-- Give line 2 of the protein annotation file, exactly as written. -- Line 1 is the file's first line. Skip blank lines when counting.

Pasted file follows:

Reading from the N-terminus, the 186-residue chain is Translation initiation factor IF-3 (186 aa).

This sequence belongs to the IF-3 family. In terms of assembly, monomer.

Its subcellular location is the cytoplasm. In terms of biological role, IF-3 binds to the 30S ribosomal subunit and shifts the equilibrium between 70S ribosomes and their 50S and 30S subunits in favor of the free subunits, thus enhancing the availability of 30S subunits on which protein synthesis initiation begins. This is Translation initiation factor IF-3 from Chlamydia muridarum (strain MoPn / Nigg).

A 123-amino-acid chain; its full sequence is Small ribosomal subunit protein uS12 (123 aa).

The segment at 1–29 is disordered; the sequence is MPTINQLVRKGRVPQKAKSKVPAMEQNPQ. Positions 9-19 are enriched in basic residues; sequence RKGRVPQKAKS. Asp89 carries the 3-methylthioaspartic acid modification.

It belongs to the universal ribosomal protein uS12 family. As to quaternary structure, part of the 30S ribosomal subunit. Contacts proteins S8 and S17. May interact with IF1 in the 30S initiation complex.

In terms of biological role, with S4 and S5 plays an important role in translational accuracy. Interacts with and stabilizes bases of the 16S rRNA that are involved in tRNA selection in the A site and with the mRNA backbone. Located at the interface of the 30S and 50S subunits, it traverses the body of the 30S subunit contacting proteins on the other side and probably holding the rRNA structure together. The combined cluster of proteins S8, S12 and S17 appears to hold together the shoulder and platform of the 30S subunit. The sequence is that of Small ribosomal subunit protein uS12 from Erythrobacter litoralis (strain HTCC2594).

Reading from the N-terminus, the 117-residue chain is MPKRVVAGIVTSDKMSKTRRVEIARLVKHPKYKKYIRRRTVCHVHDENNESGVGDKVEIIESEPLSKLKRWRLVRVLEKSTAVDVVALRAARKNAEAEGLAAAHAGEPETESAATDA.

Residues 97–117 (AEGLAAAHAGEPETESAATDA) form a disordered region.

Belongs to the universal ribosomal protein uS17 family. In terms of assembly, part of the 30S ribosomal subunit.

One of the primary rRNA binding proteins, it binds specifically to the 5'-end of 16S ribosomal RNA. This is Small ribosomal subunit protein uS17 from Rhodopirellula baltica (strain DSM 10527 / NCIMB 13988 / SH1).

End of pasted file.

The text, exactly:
This sequence belongs to the IF-3 family. In terms of assembly, monomer.